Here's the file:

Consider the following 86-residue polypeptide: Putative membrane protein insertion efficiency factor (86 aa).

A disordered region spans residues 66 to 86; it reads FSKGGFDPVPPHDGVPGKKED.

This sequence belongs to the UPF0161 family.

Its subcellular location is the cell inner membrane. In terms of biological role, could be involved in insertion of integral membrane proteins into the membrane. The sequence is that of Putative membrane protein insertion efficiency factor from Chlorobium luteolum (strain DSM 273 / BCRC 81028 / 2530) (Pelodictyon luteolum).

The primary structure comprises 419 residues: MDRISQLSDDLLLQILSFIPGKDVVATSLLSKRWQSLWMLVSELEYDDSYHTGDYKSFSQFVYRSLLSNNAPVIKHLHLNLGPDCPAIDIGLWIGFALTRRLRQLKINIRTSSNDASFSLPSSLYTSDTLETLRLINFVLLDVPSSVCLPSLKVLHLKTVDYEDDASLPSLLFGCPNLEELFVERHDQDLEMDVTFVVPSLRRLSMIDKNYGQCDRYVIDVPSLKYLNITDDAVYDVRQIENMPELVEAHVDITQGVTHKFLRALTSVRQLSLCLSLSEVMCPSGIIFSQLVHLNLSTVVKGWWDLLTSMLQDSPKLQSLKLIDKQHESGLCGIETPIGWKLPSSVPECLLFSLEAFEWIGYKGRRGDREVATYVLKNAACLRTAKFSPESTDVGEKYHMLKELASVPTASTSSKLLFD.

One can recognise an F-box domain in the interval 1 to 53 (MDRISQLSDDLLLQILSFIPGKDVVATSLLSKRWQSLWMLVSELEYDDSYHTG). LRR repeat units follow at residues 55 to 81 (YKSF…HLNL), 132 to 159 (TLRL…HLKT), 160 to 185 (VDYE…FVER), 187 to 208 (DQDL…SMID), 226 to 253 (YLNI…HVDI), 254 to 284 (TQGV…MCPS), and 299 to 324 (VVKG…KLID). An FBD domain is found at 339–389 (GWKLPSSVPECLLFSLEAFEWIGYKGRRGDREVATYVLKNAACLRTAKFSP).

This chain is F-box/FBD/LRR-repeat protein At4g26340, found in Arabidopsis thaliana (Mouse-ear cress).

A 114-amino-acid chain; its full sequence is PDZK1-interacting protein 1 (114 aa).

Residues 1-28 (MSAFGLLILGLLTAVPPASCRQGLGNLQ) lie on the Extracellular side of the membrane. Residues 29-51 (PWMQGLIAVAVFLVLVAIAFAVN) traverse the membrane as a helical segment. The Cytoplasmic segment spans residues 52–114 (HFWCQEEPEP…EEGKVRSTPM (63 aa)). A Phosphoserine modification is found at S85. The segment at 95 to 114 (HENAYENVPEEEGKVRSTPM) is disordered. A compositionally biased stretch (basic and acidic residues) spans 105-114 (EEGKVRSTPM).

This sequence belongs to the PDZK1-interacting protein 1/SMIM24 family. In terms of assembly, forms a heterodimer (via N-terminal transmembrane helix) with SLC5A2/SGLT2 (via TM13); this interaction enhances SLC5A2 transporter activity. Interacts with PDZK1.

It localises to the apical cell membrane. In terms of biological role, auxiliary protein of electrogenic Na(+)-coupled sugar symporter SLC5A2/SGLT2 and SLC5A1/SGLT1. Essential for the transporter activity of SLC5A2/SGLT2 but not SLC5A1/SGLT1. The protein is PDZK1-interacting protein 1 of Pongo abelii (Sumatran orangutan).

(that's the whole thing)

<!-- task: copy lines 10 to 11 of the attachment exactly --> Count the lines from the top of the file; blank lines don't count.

This sequence belongs to the PDZK1-interacting protein 1/SMIM24 family. In terms of assembly, forms a heterodimer (via N-terminal transmembrane helix) with SLC5A2/SGLT2 (via TM13); this interaction enhances SLC5A2 transporter activity. Interacts with PDZK1.

It localises to the apical cell membrane. In terms of biological role, auxiliary protein of electrogenic Na(+)-coupled sugar symporter SLC5A2/SGLT2 and SLC5A1/SGLT1. Essential for the transporter activity of SLC5A2/SGLT2 but not SLC5A1/SGLT1. The protein is PDZK1-interacting protein 1 of Pongo abelii (Sumatran orangutan).